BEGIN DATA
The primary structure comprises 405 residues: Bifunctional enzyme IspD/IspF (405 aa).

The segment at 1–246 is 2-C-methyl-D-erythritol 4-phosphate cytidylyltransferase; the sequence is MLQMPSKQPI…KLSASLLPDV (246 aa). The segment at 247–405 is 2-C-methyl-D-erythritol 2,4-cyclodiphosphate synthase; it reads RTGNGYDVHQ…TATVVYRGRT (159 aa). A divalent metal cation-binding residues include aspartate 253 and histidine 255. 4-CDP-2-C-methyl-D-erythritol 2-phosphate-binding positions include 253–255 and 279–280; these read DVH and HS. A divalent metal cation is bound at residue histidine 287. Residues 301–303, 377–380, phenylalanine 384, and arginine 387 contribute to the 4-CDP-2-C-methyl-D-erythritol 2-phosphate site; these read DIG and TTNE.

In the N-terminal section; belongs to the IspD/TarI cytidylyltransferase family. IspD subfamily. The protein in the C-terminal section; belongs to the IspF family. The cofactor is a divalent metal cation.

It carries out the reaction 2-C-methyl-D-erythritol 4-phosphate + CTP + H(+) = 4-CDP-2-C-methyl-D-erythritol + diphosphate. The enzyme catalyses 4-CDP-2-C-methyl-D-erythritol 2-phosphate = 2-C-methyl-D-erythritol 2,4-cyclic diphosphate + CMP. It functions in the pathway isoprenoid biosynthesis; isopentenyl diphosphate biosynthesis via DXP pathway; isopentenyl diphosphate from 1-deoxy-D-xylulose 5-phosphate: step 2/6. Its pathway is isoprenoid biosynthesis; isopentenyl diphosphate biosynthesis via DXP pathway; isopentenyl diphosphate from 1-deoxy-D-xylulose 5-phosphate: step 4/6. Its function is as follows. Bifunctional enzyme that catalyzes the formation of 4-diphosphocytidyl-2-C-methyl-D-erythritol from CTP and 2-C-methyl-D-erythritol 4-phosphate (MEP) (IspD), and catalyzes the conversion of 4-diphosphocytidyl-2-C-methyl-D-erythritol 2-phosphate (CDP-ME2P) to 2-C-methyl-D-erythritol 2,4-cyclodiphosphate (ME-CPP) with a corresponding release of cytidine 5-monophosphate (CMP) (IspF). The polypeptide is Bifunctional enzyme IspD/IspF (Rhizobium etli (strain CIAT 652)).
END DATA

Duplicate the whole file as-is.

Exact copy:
The primary structure comprises 405 residues: Bifunctional enzyme IspD/IspF (405 aa).

The segment at 1–246 is 2-C-methyl-D-erythritol 4-phosphate cytidylyltransferase; the sequence is MLQMPSKQPI…KLSASLLPDV (246 aa). The segment at 247–405 is 2-C-methyl-D-erythritol 2,4-cyclodiphosphate synthase; it reads RTGNGYDVHQ…TATVVYRGRT (159 aa). A divalent metal cation-binding residues include aspartate 253 and histidine 255. 4-CDP-2-C-methyl-D-erythritol 2-phosphate-binding positions include 253–255 and 279–280; these read DVH and HS. A divalent metal cation is bound at residue histidine 287. Residues 301–303, 377–380, phenylalanine 384, and arginine 387 contribute to the 4-CDP-2-C-methyl-D-erythritol 2-phosphate site; these read DIG and TTNE.

In the N-terminal section; belongs to the IspD/TarI cytidylyltransferase family. IspD subfamily. The protein in the C-terminal section; belongs to the IspF family. The cofactor is a divalent metal cation.

It carries out the reaction 2-C-methyl-D-erythritol 4-phosphate + CTP + H(+) = 4-CDP-2-C-methyl-D-erythritol + diphosphate. The enzyme catalyses 4-CDP-2-C-methyl-D-erythritol 2-phosphate = 2-C-methyl-D-erythritol 2,4-cyclic diphosphate + CMP. It functions in the pathway isoprenoid biosynthesis; isopentenyl diphosphate biosynthesis via DXP pathway; isopentenyl diphosphate from 1-deoxy-D-xylulose 5-phosphate: step 2/6. Its pathway is isoprenoid biosynthesis; isopentenyl diphosphate biosynthesis via DXP pathway; isopentenyl diphosphate from 1-deoxy-D-xylulose 5-phosphate: step 4/6. Its function is as follows. Bifunctional enzyme that catalyzes the formation of 4-diphosphocytidyl-2-C-methyl-D-erythritol from CTP and 2-C-methyl-D-erythritol 4-phosphate (MEP) (IspD), and catalyzes the conversion of 4-diphosphocytidyl-2-C-methyl-D-erythritol 2-phosphate (CDP-ME2P) to 2-C-methyl-D-erythritol 2,4-cyclodiphosphate (ME-CPP) with a corresponding release of cytidine 5-monophosphate (CMP) (IspF). The polypeptide is Bifunctional enzyme IspD/IspF (Rhizobium etli (strain CIAT 652)).